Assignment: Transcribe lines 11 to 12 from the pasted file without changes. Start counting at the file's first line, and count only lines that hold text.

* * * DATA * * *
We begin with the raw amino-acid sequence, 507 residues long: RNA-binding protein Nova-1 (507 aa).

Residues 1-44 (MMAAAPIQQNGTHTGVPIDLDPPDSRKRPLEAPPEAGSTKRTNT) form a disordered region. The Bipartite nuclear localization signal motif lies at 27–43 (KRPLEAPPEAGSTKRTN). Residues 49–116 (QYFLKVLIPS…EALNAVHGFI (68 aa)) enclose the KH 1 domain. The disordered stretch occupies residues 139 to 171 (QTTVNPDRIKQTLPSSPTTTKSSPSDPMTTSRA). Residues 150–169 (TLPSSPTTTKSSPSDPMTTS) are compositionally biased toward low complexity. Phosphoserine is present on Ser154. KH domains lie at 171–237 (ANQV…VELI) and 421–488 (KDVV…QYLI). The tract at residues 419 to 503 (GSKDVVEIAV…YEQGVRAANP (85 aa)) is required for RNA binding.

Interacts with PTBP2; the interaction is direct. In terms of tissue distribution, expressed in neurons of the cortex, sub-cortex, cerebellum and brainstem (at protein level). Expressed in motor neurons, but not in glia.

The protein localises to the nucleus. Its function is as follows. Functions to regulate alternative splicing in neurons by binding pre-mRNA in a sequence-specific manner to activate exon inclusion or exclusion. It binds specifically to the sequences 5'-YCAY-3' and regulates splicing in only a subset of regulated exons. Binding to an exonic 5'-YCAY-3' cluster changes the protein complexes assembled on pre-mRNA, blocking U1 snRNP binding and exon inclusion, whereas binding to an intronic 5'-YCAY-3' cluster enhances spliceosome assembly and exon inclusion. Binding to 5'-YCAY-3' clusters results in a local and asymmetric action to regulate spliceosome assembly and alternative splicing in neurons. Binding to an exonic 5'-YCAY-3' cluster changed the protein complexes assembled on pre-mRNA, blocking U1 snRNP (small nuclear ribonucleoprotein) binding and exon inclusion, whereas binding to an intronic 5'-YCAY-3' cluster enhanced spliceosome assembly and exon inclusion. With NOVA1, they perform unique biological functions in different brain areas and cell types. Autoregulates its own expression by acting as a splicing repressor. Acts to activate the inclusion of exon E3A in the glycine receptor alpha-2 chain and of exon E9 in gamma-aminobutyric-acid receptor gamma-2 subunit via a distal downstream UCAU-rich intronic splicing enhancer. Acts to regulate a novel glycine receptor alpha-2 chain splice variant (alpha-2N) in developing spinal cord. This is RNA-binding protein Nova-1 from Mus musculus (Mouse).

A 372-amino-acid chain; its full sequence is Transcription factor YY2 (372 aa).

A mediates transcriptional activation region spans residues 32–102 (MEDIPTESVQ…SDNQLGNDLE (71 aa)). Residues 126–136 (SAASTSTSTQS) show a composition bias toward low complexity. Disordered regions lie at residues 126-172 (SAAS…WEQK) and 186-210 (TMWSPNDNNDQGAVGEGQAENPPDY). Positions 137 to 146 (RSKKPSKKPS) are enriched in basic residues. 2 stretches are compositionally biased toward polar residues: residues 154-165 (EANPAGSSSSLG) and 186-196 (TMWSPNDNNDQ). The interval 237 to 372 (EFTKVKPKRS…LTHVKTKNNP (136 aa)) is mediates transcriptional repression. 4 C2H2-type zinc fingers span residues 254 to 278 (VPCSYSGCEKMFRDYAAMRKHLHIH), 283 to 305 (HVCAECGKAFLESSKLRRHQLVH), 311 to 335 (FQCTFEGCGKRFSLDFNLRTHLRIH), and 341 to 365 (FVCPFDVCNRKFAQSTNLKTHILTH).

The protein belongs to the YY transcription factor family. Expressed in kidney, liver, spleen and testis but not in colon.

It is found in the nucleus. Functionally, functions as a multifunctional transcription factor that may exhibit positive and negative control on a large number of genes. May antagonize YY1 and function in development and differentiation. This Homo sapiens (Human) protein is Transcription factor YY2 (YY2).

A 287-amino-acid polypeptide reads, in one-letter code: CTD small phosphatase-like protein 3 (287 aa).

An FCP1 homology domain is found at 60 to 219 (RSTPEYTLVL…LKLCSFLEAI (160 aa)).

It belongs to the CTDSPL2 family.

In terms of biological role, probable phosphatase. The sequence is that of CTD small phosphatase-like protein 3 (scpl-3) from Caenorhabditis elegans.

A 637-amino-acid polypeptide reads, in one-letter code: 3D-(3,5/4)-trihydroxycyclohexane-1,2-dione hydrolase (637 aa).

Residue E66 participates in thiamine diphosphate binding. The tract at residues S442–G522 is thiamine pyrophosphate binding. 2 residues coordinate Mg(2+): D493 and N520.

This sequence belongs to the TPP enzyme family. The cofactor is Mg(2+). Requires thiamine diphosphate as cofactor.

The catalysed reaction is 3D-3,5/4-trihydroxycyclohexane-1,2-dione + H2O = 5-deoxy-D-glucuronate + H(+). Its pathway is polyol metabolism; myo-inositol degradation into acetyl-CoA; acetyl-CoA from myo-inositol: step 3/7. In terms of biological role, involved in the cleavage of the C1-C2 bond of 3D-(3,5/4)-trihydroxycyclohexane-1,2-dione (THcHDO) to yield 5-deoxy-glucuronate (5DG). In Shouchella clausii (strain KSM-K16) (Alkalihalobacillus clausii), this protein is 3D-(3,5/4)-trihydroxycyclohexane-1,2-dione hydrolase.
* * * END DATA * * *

It belongs to the CTDSPL2 family.

In terms of biological role, probable phosphatase. The sequence is that of CTD small phosphatase-like protein 3 (scpl-3) from Caenorhabditis elegans.